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Bruce Merenstein Quoted in “Quiet Time? Oral Arguments Disappear in Federal Appeals Courts” in National Law Journal

On June 4, 2018 by Schnader

Bruce P. Merenstein, chair of the Firm’s Appellate Practice Group, was quoted in “Quiet Time? Oral Arguments Disappear in Federal Appeals Courts” in the National Law Journal.

“Still, appellate litigators say that focusing on the lack of cases where arguments change outcomes misses some of the vital purposes it serves in the appellate system. . . . Bruce Merenstein, the chair of the appellate practice group at Schnader Harrison Segal & Lewis, based in Philadelphia, agreed. Oral arguments, he said, allow clients ‘to see that the court is taking their case seriously.’ But Merenstein added that advocates’ focus on arguments can sometimes outpace their overall importance. ‘To be perfectly frank, it’s not the primary part of being an appellate lawyer,’ Merenstein said, pointing to all the time he spends developing legal arguments, researching, deciding which issues to raise on appeal, and drafting briefs. ‘That’s where most cases are won or lost.’”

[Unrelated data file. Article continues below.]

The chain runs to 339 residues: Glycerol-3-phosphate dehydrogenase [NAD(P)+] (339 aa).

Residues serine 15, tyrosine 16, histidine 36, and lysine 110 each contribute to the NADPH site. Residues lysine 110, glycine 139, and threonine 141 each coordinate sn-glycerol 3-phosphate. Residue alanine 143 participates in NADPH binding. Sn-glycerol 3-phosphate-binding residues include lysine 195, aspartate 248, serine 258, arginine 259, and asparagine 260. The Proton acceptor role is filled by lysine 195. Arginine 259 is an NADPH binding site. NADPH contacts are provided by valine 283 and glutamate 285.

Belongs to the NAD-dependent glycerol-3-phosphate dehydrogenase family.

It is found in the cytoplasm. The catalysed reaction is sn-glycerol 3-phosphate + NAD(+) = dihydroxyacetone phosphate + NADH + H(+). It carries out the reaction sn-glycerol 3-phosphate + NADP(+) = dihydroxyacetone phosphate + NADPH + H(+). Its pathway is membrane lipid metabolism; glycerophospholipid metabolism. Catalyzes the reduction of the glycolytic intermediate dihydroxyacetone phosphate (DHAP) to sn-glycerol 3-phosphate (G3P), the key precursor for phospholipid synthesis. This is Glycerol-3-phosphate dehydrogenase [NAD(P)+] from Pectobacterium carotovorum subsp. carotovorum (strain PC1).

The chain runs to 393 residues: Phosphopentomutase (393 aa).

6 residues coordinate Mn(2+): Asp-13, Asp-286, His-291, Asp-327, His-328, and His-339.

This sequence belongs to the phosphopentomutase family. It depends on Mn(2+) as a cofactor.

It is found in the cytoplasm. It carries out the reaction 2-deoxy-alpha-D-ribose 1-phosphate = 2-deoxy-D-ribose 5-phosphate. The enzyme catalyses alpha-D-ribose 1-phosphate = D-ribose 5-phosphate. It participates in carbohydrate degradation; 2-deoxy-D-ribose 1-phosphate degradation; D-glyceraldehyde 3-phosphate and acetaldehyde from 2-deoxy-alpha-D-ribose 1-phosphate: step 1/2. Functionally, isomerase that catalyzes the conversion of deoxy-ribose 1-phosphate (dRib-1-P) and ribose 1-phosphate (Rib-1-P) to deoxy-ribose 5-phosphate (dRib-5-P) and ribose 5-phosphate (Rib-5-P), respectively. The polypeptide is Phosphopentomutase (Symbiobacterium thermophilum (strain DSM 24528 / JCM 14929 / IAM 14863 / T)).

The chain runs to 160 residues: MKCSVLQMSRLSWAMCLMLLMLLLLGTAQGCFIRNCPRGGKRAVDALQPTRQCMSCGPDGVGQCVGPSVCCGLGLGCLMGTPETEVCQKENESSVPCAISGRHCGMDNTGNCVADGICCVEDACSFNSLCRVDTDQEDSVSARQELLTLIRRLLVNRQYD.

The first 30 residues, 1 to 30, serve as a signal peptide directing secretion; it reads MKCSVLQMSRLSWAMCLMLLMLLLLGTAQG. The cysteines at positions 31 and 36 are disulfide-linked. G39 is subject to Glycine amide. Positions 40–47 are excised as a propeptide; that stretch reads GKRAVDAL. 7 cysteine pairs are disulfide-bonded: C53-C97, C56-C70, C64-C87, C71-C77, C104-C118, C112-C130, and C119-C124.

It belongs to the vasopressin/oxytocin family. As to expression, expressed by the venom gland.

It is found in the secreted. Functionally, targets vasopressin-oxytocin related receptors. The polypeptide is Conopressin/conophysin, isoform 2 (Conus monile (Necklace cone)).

Merenstein has a comprehensive litigation practice ranging from first and second-chairing jury trials to handling state and federal court appeals to serving as court-appointed special master in a number of complex federal cases. He has extensive experience mediating difficult disputes and has been responsible for dozens of appeals covering a wide variety of subject matters.

Read the full article online here.

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